She knows how it feels to keep herself busy so as not to have time to wrap her brain around the idea that she’d made a mistake – maybe the biggest mistake ever.
She knows how it is to feel claustrophobic sitting in the car next to her husband as they drove to the west coast to hike on their honeymoon. As each mile brought them closer to the Olympic Peninsula, her palms felt clammier. She desperately needed to stop the car. She couldn’t breathe sitting next to him. Was this what it was like to have a panic attack?
She wanted to stand on the side of the road and look at him and say, “What have we done. We messed up! We shouldn’t have gotten married. What if this doesn’t get better? What if you never try to see me? What if I spend the rest of my life doing what you want, to keep the peace?”
Instead, she got angry.
They stopped for gas and she stomped to the restroom. She bought another crappy cup of roadside coffee and sat fuming in the passenger seat.
He tried to talk of hiking and camping. He had no clue how little she wanted to hike and camp on her honeymoon. How could he know that? She’d never told him. And even though it wasn’t his fault, she was pissed at him. She was pissed at him for not knowing that she didn’t want to camp on her honeymoon, for not helping her with the wedding, for not seeing her, for not being the guy she wanted him to be.
She didn’t want to camp with him. She didn’t want to hike with him. She didn’t want to give up her friends for him. She didn’t want to give up her dreams for him. She didn’t want to stop being herself for him.
At that moment, she didn’t want to do anything with him. But how could she tell him that? She’d just agreed to spend the rest of her life with him, and now she didn’t even want to be in the car with him.
Was this normal?
Do brides feel like this after saying yes?
Maybe it was the exhaustion from all the wedding prep and the nerves of that day. Maybe this was the same feeling some people have the day after Christmas. Or buyer’s remorse – that’s it! This feeling would pass, wouldn’t it?
And then she thought – because this was the natural conclusion to all these crises – “There’s something wrong with me. Normal people don’t feel this way after getting married. I am the problem here. I should want to go hiking and camping. I should want to be who he wants me to be.”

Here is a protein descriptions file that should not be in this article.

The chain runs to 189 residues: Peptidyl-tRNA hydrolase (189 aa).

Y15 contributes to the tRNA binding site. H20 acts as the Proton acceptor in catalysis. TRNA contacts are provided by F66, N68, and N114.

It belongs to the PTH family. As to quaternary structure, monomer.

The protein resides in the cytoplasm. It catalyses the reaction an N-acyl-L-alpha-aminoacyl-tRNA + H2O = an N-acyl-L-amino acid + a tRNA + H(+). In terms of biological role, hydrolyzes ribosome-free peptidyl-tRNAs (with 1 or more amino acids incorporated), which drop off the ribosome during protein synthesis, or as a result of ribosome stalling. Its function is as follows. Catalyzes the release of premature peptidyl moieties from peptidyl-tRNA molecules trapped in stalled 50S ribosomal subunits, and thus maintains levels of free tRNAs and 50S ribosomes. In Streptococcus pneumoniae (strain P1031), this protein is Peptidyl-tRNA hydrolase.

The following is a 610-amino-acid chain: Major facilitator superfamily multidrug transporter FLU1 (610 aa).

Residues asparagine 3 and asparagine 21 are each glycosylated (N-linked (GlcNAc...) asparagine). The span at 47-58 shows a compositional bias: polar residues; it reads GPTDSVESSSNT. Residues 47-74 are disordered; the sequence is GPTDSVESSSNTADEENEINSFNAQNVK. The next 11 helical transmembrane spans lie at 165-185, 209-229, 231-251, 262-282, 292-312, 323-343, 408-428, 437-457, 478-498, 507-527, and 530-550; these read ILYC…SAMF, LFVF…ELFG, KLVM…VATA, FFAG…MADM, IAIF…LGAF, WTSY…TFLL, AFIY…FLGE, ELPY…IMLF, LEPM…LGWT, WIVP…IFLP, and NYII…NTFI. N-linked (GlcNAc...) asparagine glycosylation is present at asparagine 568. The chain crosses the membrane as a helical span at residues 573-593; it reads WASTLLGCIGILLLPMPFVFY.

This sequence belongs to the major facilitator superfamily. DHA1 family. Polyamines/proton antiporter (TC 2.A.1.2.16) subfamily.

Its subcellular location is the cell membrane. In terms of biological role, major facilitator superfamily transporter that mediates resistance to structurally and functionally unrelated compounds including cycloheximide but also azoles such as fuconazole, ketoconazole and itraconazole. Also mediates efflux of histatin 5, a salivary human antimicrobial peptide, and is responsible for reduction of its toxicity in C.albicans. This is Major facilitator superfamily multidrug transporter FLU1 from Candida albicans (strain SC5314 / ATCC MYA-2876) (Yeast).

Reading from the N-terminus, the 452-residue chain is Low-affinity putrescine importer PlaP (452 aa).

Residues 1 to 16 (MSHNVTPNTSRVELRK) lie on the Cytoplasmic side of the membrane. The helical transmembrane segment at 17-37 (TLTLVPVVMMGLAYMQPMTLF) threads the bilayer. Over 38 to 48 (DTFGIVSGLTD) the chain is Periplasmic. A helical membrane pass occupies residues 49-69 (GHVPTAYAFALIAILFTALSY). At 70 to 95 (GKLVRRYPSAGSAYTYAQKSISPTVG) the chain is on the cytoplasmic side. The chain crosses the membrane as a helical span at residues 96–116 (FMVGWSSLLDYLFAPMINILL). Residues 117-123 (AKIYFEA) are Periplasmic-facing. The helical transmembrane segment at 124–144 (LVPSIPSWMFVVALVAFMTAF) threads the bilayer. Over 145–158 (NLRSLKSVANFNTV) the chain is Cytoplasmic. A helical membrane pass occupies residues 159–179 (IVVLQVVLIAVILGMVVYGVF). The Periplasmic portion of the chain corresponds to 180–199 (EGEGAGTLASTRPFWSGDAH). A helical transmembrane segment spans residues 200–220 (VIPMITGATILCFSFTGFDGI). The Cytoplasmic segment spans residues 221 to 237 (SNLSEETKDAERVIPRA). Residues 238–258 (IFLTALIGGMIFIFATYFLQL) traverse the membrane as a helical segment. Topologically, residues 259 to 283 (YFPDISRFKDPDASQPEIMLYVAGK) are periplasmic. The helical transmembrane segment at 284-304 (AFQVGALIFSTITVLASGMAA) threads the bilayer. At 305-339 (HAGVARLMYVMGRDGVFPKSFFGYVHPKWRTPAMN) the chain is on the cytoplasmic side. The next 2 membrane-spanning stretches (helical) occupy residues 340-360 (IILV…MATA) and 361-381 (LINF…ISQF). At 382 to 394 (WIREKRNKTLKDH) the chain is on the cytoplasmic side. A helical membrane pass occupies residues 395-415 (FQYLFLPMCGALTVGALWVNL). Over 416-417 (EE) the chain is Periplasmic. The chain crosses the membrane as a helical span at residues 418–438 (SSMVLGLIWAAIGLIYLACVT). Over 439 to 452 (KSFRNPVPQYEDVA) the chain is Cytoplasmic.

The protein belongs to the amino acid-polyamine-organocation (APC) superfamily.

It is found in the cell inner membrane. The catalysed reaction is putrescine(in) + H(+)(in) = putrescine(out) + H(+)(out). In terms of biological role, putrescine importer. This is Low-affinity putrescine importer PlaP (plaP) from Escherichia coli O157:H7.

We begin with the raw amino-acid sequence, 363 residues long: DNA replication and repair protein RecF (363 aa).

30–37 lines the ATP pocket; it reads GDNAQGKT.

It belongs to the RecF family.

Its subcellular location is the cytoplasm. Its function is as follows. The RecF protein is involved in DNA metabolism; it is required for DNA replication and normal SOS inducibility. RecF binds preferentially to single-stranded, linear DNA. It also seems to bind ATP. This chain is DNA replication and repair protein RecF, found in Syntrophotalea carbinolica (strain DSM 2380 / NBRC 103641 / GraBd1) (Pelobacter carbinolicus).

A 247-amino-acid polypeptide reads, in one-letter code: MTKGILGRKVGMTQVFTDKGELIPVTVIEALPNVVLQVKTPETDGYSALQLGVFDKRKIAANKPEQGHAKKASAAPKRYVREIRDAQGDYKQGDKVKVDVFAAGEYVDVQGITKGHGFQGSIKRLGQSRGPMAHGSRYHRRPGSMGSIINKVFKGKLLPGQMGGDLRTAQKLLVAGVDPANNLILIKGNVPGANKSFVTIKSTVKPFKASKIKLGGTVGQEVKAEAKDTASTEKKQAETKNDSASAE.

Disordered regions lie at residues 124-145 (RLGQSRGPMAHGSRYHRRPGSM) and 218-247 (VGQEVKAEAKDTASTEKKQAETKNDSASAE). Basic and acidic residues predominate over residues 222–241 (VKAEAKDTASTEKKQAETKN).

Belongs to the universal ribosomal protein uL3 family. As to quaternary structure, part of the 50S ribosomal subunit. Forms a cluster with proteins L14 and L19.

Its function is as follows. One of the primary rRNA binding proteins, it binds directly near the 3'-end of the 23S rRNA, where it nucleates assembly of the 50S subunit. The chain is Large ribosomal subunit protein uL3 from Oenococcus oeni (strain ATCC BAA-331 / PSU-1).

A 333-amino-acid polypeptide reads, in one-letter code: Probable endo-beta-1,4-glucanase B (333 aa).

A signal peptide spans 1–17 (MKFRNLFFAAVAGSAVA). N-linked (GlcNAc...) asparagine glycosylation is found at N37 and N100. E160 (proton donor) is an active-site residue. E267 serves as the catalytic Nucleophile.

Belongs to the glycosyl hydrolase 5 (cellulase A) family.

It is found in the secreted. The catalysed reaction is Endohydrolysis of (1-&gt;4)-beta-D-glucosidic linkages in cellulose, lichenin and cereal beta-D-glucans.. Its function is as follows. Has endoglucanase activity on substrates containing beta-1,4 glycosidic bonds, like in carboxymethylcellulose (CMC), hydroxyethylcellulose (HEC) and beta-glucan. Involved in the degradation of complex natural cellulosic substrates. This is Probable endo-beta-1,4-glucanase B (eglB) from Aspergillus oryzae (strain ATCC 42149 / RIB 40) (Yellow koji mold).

But then she heard a nagging voice with a backbone saying, “How does he not notice that you are miserable? How does he not see that you are not the blushing bride sitting next to her handsome husband? How can he be so unaware? How honest do you have to be with this guy? Do you have to come right out and say, ‘Look at me! I’m your wife! I’m not happy. What are we going to do about it?”
Was he oblivious because he’s a narcissist? (She didn’t even know about narcissism at that point in time.) Is it true that a man only knows what you tell him? Maybe she was just another disillusioned bride on an ill-planned honeymoon with a clueless husband.
The less he sensed her unease, the more pissed she got.
He was completely out of touch – just as he had been all along. This was who he was – a man who didn’t see her, or notice her mood shifts, or sense her distress.
And so she became angrier. She pouted in the car as they approached La Push. In an ugly passive-aggressive voice she said, “You expect me to honeymoon here?”
He looked at her as if he was seeing her for the first time. “But you said you were okay with hiking. You said you wanted to camp. This is the place we talked about.”
“This is the place YOU talked about. I just agreed – like I agree to everything. I went along because that’s what I do. For you. I go along for you.”
“And now you tell me you don’t want to camp and hike?”
She wanted to say, “But if I told you I didn’t want to hike and camp on our honeymoon you wouldn’t have married me. If I told you that I’m not the woman I’ve led you to believe that I am, you wouldn’t have married me. If I show you who I really am, you won’t like me. And then where would I be?”
But she didn’t say those words.
It was too late for honesty.
It wasn’t his fault.
She never told him.
She kept hoping he would see. She wanted so desperately for him to see. But when it came down to it, all he could see was that she had lied.
To be continued …